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Giorgia Meloni: The most dangerous woman in Europe could soon rule Italy
"People were very satisfied with this rational government under Draghi," is how "stern" foreign reporter Andrea Ritter describes the mood in Italy before Prime Minister Mario Draghi resigned in July. About a possible shift to the right in the elections in Italy on Sunday and about the catastrophic consequences.
Among the candidates are ex-Prime Minister Silvio Berlusconi with the Forza Italia party. Also on board is former interior minister Matteo Salvini with the Lega. The 44-year-old is standing with the Fratelli d'Italia (Brothers of Italy) party Giorgia Meloni on. "The three parties appear under the center-right label," explains Andrea Ritter. According to the latest polls by the opinion research institute Tecné, the party led by right-wing populist Giorgia Meloni is 20.5 percent ahead of Matteo Salvini's Lega party (20.4 percent).
Looking to the right: Giorgia Meloni as the new Prime Minister of Italy
In her teens, 15 to be precise, Giorgia Meloni decided to join the post-fascist youth organization. "So she's been in this right-wing movement for a very long time," he said Andrea Knight her current affiliation with the Fratelli d'Italia (Brothers of Italy) party. With the slogans "We are giving fascism back to humanity", the party does not exactly distance itself from the citizens of Italy. Pictures have also appeared showing party members of the FdI with dubious greetings. Andrea Ritter explains, "There are also connections to groups that are further to the right." And: "It's right-wing pressure, to put it bluntly again. Italy would be a Western European country with a prime minister who clearly supports Victor Orbán's line in Hungary at European level."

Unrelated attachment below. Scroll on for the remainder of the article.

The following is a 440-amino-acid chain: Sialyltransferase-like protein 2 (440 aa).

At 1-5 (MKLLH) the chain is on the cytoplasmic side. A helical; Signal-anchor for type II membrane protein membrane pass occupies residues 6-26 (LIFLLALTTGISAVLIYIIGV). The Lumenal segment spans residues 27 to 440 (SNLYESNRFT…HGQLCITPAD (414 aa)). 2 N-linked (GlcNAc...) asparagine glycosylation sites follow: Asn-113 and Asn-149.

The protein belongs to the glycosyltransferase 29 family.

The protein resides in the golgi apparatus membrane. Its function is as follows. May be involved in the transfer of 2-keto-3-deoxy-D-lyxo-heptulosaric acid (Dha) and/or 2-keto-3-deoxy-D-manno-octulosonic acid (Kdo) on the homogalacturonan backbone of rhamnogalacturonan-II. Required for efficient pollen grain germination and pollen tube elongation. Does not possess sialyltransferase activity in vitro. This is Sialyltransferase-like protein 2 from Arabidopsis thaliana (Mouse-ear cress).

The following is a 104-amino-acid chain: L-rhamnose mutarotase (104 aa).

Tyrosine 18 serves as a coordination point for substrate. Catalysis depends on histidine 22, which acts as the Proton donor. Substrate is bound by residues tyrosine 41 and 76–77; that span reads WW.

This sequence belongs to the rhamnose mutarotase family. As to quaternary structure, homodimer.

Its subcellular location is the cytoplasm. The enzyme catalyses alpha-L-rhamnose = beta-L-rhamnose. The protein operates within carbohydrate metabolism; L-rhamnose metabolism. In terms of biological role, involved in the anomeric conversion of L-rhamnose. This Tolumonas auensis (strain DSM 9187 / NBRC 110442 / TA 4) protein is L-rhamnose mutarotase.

The consequences of the result facing Europe, cannot be estimated yet, Andrea Ritter says: "Of course, it is becoming increasingly difficult to pull together and it remains to be seen what will come of it." So if Girogia Meloni were to become Italy's new prime minister, it would be even more difficult to make common decisions in Europe.
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